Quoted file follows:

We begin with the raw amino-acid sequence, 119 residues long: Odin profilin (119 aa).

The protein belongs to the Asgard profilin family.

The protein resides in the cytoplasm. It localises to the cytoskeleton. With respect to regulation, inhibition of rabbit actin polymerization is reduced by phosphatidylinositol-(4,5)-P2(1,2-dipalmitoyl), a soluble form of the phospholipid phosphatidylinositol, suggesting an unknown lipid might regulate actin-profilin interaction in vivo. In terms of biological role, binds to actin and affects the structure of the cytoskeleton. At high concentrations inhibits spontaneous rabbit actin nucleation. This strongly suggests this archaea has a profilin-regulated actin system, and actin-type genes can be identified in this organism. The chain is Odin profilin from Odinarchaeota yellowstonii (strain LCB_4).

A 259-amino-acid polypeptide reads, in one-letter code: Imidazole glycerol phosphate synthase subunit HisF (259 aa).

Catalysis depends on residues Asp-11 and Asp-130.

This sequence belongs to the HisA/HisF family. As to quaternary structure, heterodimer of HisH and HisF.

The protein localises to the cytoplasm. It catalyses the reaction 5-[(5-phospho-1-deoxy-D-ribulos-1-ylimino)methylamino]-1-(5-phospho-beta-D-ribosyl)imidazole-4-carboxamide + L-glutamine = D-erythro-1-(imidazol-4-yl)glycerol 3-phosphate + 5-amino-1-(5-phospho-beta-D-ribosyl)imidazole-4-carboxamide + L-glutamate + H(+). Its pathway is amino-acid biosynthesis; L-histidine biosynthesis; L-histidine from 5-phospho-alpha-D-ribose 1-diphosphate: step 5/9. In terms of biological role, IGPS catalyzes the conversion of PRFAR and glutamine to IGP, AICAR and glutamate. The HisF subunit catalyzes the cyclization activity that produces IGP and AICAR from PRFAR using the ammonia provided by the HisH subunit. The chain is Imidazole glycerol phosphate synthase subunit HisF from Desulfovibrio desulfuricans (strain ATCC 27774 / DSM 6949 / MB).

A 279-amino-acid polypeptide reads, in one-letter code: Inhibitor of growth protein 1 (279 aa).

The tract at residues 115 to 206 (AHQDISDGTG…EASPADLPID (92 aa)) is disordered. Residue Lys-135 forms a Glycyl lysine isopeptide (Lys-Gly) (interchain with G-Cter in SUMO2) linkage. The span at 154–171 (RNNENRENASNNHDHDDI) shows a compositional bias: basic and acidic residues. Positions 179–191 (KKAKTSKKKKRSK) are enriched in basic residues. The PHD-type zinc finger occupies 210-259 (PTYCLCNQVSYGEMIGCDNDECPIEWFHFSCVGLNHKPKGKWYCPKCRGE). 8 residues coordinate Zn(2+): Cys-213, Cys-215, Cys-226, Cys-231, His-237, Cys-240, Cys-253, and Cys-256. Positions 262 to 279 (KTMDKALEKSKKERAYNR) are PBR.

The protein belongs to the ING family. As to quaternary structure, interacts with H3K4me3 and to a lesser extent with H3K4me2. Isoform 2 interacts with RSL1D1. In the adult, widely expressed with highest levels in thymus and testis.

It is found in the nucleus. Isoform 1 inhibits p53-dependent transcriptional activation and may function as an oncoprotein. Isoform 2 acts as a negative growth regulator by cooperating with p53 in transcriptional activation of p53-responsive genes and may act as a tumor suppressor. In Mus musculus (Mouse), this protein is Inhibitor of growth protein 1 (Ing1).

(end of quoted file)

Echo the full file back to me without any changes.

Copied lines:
We begin with the raw amino-acid sequence, 119 residues long: Odin profilin (119 aa).

The protein belongs to the Asgard profilin family.

The protein resides in the cytoplasm. It localises to the cytoskeleton. With respect to regulation, inhibition of rabbit actin polymerization is reduced by phosphatidylinositol-(4,5)-P2(1,2-dipalmitoyl), a soluble form of the phospholipid phosphatidylinositol, suggesting an unknown lipid might regulate actin-profilin interaction in vivo. In terms of biological role, binds to actin and affects the structure of the cytoskeleton. At high concentrations inhibits spontaneous rabbit actin nucleation. This strongly suggests this archaea has a profilin-regulated actin system, and actin-type genes can be identified in this organism. The chain is Odin profilin from Odinarchaeota yellowstonii (strain LCB_4).

A 259-amino-acid polypeptide reads, in one-letter code: Imidazole glycerol phosphate synthase subunit HisF (259 aa).

Catalysis depends on residues Asp-11 and Asp-130.

This sequence belongs to the HisA/HisF family. As to quaternary structure, heterodimer of HisH and HisF.

The protein localises to the cytoplasm. It catalyses the reaction 5-[(5-phospho-1-deoxy-D-ribulos-1-ylimino)methylamino]-1-(5-phospho-beta-D-ribosyl)imidazole-4-carboxamide + L-glutamine = D-erythro-1-(imidazol-4-yl)glycerol 3-phosphate + 5-amino-1-(5-phospho-beta-D-ribosyl)imidazole-4-carboxamide + L-glutamate + H(+). Its pathway is amino-acid biosynthesis; L-histidine biosynthesis; L-histidine from 5-phospho-alpha-D-ribose 1-diphosphate: step 5/9. In terms of biological role, IGPS catalyzes the conversion of PRFAR and glutamine to IGP, AICAR and glutamate. The HisF subunit catalyzes the cyclization activity that produces IGP and AICAR from PRFAR using the ammonia provided by the HisH subunit. The chain is Imidazole glycerol phosphate synthase subunit HisF from Desulfovibrio desulfuricans (strain ATCC 27774 / DSM 6949 / MB).

A 279-amino-acid polypeptide reads, in one-letter code: Inhibitor of growth protein 1 (279 aa).

The tract at residues 115 to 206 (AHQDISDGTG…EASPADLPID (92 aa)) is disordered. Residue Lys-135 forms a Glycyl lysine isopeptide (Lys-Gly) (interchain with G-Cter in SUMO2) linkage. The span at 154–171 (RNNENRENASNNHDHDDI) shows a compositional bias: basic and acidic residues. Positions 179–191 (KKAKTSKKKKRSK) are enriched in basic residues. The PHD-type zinc finger occupies 210-259 (PTYCLCNQVSYGEMIGCDNDECPIEWFHFSCVGLNHKPKGKWYCPKCRGE). 8 residues coordinate Zn(2+): Cys-213, Cys-215, Cys-226, Cys-231, His-237, Cys-240, Cys-253, and Cys-256. Positions 262 to 279 (KTMDKALEKSKKERAYNR) are PBR.

The protein belongs to the ING family. As to quaternary structure, interacts with H3K4me3 and to a lesser extent with H3K4me2. Isoform 2 interacts with RSL1D1. In the adult, widely expressed with highest levels in thymus and testis.

It is found in the nucleus. Isoform 1 inhibits p53-dependent transcriptional activation and may function as an oncoprotein. Isoform 2 acts as a negative growth regulator by cooperating with p53 in transcriptional activation of p53-responsive genes and may act as a tumor suppressor. In Mus musculus (Mouse), this protein is Inhibitor of growth protein 1 (Ing1).